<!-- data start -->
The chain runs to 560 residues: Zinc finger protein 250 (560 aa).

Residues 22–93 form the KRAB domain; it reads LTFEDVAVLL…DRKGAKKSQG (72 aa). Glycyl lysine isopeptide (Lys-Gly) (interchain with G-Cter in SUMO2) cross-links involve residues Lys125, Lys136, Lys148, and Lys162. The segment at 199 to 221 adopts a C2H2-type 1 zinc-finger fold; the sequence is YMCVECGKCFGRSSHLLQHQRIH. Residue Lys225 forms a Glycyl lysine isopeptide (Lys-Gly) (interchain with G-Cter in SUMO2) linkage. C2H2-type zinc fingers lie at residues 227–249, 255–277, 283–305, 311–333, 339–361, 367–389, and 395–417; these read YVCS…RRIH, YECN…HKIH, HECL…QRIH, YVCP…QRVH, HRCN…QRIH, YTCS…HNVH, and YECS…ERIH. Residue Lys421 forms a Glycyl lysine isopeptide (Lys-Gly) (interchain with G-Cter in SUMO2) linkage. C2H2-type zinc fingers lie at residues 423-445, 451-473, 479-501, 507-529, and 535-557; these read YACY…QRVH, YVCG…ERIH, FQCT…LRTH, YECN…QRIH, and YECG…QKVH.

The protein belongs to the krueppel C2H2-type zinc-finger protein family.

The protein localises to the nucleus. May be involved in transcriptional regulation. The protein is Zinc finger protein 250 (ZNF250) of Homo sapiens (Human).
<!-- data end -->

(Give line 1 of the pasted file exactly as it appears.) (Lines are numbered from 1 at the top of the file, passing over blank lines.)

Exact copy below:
The chain runs to 560 residues: Zinc finger protein 250 (560 aa).